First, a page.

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Badenhorst Secateurs Chenin Blanc 2012

Chenin Blanc from South Africa
  • RP92
  • WS90
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Winemaker Notes

The first Secateurs Chenin Blanc bottled under the Badenhorst Family Wines range was in 2009 and was the start of a life long affair with this most wonderful grape. The 2011 spent time on its lees in concrete tanks and this important part of the maturation of the wine shows in the incredible texture and palate weight of this wine. The aromas are flinty with honey, orange blossom and white stone fruit notes.

Critical Acclaim

RP 92
The Wine Advocate

The 2012 Secateurs Chenin Blanc has a light but pure bouquet with lemon peel, grapefruit and hints of wet wool. The palate is crisp and vibrant on the entry with touches of lanolin and litchi nuts. This is so well balanced – uncomplicated but delicious.

WS 90
Wine Spectator

Bright and engaging, showing lots of white peach, Jonagold apple and Cavaillon melon notes, offset by a floral edge. The pure, unadorned finish sails on.

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Badenhorst

Badenhorst

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Badenhorst, , South Africa
Badenhorst
AA Badenhorst Family Wines are grown, made and matured on Kalmoesfontein farm in the Swartland appellation of South Africa. The 28 hectares of old bushvines grow in the Siebritskloof part of the Paardeberg mountain.

The property is owned by the dynamic and good-looking cousins Hein and Adi Badenhorst. They are originally from Constantia. Their grandfather was the farm manager of Groot Constantia for 46 years. Their fathers were born there and farmed together in Constantia, during the days when people still ate fresh vegetables and Hanepoot grapes, drank Cinsault and there were a lot less traffic lights and hippies still had a presence. Together these two have restored a neglected cellar on the farm that was last used in the 1930s to make natural wines in the traditional manner.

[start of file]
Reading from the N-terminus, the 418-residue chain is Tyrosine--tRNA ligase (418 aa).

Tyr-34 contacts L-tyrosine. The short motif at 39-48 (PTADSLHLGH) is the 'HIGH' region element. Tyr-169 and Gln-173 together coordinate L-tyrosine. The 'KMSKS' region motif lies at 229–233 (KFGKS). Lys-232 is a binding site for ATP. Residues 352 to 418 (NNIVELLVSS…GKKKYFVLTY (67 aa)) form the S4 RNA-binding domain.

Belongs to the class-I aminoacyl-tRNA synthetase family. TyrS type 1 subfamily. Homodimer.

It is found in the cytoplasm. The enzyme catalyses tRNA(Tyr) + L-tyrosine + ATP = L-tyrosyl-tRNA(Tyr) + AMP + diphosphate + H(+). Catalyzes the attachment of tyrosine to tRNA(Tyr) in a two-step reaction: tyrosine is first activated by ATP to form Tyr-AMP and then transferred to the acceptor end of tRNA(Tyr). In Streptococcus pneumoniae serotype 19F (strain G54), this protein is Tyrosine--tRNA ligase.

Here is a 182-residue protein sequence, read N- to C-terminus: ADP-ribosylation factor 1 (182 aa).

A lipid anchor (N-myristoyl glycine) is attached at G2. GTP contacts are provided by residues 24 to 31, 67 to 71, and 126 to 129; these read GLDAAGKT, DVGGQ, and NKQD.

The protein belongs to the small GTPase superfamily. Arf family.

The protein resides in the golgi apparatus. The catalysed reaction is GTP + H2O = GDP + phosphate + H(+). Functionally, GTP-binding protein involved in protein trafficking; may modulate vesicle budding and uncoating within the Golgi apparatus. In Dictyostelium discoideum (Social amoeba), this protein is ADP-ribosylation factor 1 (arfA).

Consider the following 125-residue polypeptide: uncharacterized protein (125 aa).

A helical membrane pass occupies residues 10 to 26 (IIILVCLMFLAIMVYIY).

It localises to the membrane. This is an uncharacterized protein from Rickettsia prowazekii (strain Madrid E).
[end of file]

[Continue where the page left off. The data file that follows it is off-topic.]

Walla Walla Valley

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Responsible for some of Washington’s most highly acclaimed wines...

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Responsible for some of Washington’s most highly acclaimed wines, the Walla Walla Valley has experienced a surge in popularity in recent years. It is home to both historic wineries and younger, up-and-coming producers. Though it is cooler and wetter than most of Washington State’s viticultural areas, irrigation from the Columbia River is still common, though some vineyards on the rainier eastern end of the AVA are able to dry farm.

The conditions in the Walla Walla Valley are perfectly suited to Rhône-inspired Syrahs, distinguished by savory notes of black olives, smoke, bacon fat, and fresh earth. Cabernet Sauvignon and Merlot are produced in a range of styles from smooth and supple to tannic and structured. White varieties are a relative rarity here. Sauvignon Blanc is sometimes blended with Sémillon in the style of Bordeaux white blends, resulting in a richer, rounder version take on the variety. Plantings of Viognier are minimal, but often quite successful.

Syrah/Shiraz

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Marked by unmistakable aromatics, a savory palate, and an elegant texture...

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Marked by unmistakable aromatics, a savory palate, and an elegant texture, Syrah is capable of producing fascinatingly complex and long-lived wines with a stunning purple hue. Native to the Northern Rhône, Syrah’s best examples are found in Hermitage and Côte-Rôtie. It is also an important component of the GSM blends of the Southern Rhône and beyond, alongside Grenache and Mourvèdre. Both varietal Syrah and GSM blends are common in Australia and California and are gaining popularity in Washington State. In Australia, Syrah is known by the synonym Shiraz, which tends to indicate a bolder, fruit-driven style of wine, and is occasionally blended with Cabernet Sauvignon for added depth and structure.

In the Glass

At its best, Syrah shows aromas and flavors of purple fruits, fragrant violets, baking spice, white pepper, smoke, and even bacon fat. Many examples from California aim to recreate this savory style, while others focus more on concentrated fruit flavors. In Australia, under the name Shiraz, it shines as that country’s unofficial signature red grape, producing deep, dark, intense, and often jammy reds.

Perfect Pairings

Cool-climate Syrah, with its peppery spices, is a natural match with flavorful Moroccan-spiced lamb dishes, where the spice is more about flavor than heat. With Australian Shiraz, grown in warmer regions, heavy meat dishes with abundant protein and fat are a necessity to match the intensity of the wine.

Sommelier Secret

Due to the success of Australian “Shiraz,” this synonym for Syrah has been adopted by winemakers throughout the world. If the label says “Shiraz,” you can typically expect a plush, fruity, and potent wine made in the Australian style. New World "Syrah" will generally more closely resemble the French style.

RWC144393_2012 Item# 122501

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